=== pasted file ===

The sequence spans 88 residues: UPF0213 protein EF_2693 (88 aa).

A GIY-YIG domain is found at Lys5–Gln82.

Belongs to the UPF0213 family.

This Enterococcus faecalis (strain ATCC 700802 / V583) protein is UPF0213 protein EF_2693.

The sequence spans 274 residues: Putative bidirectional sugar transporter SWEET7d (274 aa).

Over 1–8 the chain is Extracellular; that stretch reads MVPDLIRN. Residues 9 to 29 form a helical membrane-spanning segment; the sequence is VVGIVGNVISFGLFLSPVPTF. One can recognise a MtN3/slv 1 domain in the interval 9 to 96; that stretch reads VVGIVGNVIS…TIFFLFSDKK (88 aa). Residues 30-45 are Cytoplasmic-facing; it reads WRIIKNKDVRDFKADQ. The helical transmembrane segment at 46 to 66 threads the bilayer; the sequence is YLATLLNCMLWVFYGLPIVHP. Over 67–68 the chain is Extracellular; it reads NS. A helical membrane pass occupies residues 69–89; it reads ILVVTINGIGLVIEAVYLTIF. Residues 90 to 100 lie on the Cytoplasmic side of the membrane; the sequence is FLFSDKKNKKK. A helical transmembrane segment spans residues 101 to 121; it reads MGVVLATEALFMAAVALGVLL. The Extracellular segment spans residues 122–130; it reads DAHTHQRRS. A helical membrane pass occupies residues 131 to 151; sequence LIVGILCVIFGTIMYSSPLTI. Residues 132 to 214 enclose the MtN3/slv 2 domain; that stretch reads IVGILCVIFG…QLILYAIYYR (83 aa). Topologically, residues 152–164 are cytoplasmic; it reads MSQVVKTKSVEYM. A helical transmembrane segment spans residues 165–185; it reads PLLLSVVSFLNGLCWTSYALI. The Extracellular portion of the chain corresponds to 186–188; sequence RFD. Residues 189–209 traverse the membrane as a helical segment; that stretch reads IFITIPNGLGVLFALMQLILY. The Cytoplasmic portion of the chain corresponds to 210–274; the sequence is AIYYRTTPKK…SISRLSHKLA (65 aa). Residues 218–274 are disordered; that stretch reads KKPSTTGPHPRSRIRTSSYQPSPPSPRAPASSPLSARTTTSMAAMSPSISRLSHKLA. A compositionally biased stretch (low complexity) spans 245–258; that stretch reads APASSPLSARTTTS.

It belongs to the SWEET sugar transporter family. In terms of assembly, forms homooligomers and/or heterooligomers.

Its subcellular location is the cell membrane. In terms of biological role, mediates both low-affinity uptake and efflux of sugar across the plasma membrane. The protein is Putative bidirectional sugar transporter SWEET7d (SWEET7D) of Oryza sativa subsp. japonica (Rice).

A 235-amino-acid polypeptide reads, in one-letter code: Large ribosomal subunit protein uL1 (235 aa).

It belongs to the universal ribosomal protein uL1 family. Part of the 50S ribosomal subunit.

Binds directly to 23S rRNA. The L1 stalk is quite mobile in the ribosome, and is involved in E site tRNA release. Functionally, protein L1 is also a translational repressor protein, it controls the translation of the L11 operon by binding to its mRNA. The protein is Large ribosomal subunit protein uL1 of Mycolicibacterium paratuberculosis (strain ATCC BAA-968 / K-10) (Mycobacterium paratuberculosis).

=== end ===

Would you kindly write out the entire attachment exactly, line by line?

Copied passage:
The sequence spans 88 residues: UPF0213 protein EF_2693 (88 aa).

A GIY-YIG domain is found at Lys5–Gln82.

Belongs to the UPF0213 family.

This Enterococcus faecalis (strain ATCC 700802 / V583) protein is UPF0213 protein EF_2693.

The sequence spans 274 residues: Putative bidirectional sugar transporter SWEET7d (274 aa).

Over 1–8 the chain is Extracellular; that stretch reads MVPDLIRN. Residues 9 to 29 form a helical membrane-spanning segment; the sequence is VVGIVGNVISFGLFLSPVPTF. One can recognise a MtN3/slv 1 domain in the interval 9 to 96; that stretch reads VVGIVGNVIS…TIFFLFSDKK (88 aa). Residues 30-45 are Cytoplasmic-facing; it reads WRIIKNKDVRDFKADQ. The helical transmembrane segment at 46 to 66 threads the bilayer; the sequence is YLATLLNCMLWVFYGLPIVHP. Over 67–68 the chain is Extracellular; it reads NS. A helical membrane pass occupies residues 69–89; it reads ILVVTINGIGLVIEAVYLTIF. Residues 90 to 100 lie on the Cytoplasmic side of the membrane; the sequence is FLFSDKKNKKK. A helical transmembrane segment spans residues 101 to 121; it reads MGVVLATEALFMAAVALGVLL. The Extracellular segment spans residues 122–130; it reads DAHTHQRRS. A helical membrane pass occupies residues 131 to 151; sequence LIVGILCVIFGTIMYSSPLTI. Residues 132 to 214 enclose the MtN3/slv 2 domain; that stretch reads IVGILCVIFG…QLILYAIYYR (83 aa). Topologically, residues 152–164 are cytoplasmic; it reads MSQVVKTKSVEYM. A helical transmembrane segment spans residues 165–185; it reads PLLLSVVSFLNGLCWTSYALI. The Extracellular portion of the chain corresponds to 186–188; sequence RFD. Residues 189–209 traverse the membrane as a helical segment; that stretch reads IFITIPNGLGVLFALMQLILY. The Cytoplasmic portion of the chain corresponds to 210–274; the sequence is AIYYRTTPKK…SISRLSHKLA (65 aa). Residues 218–274 are disordered; that stretch reads KKPSTTGPHPRSRIRTSSYQPSPPSPRAPASSPLSARTTTSMAAMSPSISRLSHKLA. A compositionally biased stretch (low complexity) spans 245–258; that stretch reads APASSPLSARTTTS.

It belongs to the SWEET sugar transporter family. In terms of assembly, forms homooligomers and/or heterooligomers.

Its subcellular location is the cell membrane. In terms of biological role, mediates both low-affinity uptake and efflux of sugar across the plasma membrane. The protein is Putative bidirectional sugar transporter SWEET7d (SWEET7D) of Oryza sativa subsp. japonica (Rice).

A 235-amino-acid polypeptide reads, in one-letter code: Large ribosomal subunit protein uL1 (235 aa).

It belongs to the universal ribosomal protein uL1 family. Part of the 50S ribosomal subunit.

Binds directly to 23S rRNA. The L1 stalk is quite mobile in the ribosome, and is involved in E site tRNA release. Functionally, protein L1 is also a translational repressor protein, it controls the translation of the L11 operon by binding to its mRNA. The protein is Large ribosomal subunit protein uL1 of Mycolicibacterium paratuberculosis (strain ATCC BAA-968 / K-10) (Mycobacterium paratuberculosis).